A motor starter is a device that is designed to safely start and stop a motor, and provide running (overload) protection.
A starter can be a simple two-wire manually operated switch or a more complex magnetically-operated forward/reverse motor starter. Regardless of its design, all motor starters must be used within their voltage and power ratings and must provide overload protection. One of the ways that motor starters provide overload protection is through the use of overload relays (OLR).
There are three significant electrical ratings for motor starters: voltage, horsepower, and ampacity (current value).
The voltage rating of a motor starter must be rated for at least the operating voltage of the motor that it controls. This rating is specified on the motor and starter nameplates.
The ampacity rating of a starter usually refers to the overload protection device. The selection of the proper overload heater depends on the FLA (full-load-amps) current drawn by the motor. FLA is usually specified on the motor’s nameplate and most manufacturers supply a table for heater-size selection.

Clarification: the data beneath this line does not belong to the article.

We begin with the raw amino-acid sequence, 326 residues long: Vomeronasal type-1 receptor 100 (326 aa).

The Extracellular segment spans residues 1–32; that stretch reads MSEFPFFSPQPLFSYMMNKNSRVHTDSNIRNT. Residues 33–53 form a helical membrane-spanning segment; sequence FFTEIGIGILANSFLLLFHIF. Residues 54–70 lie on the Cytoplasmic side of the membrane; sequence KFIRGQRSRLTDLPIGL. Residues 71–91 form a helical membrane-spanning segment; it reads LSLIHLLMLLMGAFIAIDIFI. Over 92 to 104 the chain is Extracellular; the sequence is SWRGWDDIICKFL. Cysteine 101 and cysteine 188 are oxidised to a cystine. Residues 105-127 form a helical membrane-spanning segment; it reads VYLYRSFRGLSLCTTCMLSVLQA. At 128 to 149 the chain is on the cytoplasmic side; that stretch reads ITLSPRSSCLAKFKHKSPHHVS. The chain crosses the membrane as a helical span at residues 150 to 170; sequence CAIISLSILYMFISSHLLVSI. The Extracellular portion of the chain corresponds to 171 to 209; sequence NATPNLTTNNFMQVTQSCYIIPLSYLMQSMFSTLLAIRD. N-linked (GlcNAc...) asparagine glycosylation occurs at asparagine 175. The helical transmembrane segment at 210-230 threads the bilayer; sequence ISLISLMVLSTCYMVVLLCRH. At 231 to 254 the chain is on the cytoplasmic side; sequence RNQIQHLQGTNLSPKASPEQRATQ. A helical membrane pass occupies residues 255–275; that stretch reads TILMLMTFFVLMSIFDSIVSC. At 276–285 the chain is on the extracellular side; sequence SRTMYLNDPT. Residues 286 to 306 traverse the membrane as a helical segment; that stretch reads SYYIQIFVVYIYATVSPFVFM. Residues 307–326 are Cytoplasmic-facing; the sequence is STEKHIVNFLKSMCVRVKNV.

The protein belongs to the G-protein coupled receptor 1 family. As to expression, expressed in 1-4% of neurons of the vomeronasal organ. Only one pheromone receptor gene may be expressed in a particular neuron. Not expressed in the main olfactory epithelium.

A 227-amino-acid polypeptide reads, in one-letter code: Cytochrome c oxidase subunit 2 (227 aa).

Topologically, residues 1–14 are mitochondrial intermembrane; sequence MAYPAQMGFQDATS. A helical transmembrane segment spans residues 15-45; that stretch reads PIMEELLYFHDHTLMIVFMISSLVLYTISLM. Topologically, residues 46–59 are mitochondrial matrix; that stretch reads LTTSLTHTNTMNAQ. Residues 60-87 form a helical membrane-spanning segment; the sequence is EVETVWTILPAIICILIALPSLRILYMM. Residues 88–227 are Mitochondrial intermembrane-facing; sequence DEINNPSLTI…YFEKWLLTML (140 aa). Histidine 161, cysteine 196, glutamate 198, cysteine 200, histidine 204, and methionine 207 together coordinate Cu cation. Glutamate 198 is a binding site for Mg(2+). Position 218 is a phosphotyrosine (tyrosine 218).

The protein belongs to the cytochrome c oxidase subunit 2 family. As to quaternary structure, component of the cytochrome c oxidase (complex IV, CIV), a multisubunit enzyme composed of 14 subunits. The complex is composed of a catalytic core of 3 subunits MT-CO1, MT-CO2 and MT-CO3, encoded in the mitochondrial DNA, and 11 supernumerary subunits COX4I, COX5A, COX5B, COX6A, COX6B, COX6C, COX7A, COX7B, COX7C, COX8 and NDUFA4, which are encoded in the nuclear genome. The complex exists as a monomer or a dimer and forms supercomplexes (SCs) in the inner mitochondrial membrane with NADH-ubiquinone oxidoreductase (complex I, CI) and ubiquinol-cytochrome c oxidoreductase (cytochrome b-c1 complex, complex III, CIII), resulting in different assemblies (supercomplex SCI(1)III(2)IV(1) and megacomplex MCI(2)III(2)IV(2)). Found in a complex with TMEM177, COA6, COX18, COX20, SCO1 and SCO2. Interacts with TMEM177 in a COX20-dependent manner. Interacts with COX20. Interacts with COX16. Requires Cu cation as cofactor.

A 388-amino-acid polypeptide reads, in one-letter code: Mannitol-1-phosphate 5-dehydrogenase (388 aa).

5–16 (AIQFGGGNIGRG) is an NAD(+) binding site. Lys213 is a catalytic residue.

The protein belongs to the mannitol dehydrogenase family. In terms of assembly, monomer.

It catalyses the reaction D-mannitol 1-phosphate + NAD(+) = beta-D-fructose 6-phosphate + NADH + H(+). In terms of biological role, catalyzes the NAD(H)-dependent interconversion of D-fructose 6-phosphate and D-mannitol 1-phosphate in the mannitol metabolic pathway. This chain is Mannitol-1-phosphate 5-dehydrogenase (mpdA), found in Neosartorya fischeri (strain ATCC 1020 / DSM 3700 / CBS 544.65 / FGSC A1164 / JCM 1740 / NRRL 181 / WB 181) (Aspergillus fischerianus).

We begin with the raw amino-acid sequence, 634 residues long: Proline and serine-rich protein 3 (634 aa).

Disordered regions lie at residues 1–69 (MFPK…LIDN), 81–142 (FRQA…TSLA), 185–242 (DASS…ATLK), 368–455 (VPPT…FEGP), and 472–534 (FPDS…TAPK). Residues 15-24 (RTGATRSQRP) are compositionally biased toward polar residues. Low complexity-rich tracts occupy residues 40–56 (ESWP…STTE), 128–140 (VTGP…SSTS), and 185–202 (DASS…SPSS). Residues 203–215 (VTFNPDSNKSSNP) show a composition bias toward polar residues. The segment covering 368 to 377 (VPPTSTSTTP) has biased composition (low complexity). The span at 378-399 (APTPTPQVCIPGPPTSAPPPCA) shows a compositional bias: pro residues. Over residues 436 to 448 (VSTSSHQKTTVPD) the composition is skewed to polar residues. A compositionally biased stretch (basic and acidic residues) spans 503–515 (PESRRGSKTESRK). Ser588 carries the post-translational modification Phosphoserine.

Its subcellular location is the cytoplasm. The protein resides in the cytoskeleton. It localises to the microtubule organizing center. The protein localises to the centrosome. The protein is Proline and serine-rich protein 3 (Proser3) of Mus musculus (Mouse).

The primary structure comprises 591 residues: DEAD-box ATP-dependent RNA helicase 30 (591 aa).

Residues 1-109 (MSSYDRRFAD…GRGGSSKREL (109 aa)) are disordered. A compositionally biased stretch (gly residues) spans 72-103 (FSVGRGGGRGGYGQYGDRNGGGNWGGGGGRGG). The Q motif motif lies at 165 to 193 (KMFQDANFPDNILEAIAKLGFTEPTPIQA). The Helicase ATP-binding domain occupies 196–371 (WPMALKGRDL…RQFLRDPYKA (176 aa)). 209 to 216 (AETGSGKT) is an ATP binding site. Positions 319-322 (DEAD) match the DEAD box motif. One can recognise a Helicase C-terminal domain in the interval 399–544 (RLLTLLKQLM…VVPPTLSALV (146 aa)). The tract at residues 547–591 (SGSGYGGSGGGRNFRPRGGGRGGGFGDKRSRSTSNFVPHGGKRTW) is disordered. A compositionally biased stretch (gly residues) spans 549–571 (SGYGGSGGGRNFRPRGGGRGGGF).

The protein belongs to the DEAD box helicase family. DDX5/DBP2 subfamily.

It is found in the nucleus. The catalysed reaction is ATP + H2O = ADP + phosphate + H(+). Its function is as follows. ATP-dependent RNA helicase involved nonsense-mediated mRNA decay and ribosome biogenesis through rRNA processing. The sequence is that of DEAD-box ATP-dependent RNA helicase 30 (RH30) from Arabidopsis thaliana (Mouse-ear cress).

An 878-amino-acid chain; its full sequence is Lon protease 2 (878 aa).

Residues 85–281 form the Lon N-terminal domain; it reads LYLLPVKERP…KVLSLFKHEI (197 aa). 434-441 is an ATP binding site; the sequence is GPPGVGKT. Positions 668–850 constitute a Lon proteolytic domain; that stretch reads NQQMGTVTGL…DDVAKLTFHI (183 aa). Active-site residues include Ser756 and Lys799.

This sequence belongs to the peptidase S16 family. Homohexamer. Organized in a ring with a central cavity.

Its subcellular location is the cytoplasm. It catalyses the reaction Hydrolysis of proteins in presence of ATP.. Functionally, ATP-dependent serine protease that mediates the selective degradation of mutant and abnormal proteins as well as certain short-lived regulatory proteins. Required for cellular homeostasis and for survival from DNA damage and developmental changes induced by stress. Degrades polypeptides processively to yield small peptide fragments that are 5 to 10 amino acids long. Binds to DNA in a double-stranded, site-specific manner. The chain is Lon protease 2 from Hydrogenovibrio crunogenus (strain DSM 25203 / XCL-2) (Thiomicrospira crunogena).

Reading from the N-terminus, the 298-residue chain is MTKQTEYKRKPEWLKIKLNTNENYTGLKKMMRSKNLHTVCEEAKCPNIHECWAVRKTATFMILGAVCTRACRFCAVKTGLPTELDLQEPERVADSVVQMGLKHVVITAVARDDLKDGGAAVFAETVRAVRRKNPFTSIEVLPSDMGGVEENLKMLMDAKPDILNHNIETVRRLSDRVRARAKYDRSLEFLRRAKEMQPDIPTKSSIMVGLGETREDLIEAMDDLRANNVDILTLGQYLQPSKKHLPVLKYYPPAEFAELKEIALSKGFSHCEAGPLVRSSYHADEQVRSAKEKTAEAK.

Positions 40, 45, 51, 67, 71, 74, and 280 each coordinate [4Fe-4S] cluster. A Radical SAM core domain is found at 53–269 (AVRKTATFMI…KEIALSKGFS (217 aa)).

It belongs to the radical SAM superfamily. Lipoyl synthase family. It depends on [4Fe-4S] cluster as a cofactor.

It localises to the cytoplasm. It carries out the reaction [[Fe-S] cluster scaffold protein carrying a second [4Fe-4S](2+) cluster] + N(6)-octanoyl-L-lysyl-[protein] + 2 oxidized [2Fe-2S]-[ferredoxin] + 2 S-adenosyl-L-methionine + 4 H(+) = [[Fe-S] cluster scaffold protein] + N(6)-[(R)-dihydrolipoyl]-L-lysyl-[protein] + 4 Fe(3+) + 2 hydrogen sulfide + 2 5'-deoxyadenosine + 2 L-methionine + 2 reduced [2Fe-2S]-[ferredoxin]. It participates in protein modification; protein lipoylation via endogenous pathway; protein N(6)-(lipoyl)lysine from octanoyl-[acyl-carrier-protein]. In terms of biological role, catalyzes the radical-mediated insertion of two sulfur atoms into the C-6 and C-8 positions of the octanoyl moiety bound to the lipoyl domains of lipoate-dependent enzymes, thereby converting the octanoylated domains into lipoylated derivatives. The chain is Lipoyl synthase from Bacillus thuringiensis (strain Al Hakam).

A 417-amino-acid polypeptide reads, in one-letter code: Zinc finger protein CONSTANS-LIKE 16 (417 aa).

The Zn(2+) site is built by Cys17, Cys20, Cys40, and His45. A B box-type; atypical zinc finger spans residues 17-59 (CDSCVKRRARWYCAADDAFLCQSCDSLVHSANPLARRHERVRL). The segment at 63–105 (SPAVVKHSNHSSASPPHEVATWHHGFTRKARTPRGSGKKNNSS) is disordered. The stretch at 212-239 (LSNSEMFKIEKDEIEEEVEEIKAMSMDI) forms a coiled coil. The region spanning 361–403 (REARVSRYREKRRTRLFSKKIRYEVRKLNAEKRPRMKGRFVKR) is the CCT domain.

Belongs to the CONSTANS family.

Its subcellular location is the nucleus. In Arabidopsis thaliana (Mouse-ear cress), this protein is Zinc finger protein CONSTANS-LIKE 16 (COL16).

Ambient temperature can also have an effect on overload heater sensitivity. Precautions should be taken when operating motor starters in very high or low ambient temperature environments.
The horsepower rating of a starter must meet or exceed the horsepower rating of the motor it controls at its listed operating voltage.
Horsepower is always given at a specified voltage. For example, a starter rated 3 horsepower at 240 V must not be used to control a 3 horsepower, 120 V. Instead it would most likely be rated for only 1.5 horsepower at 120 V.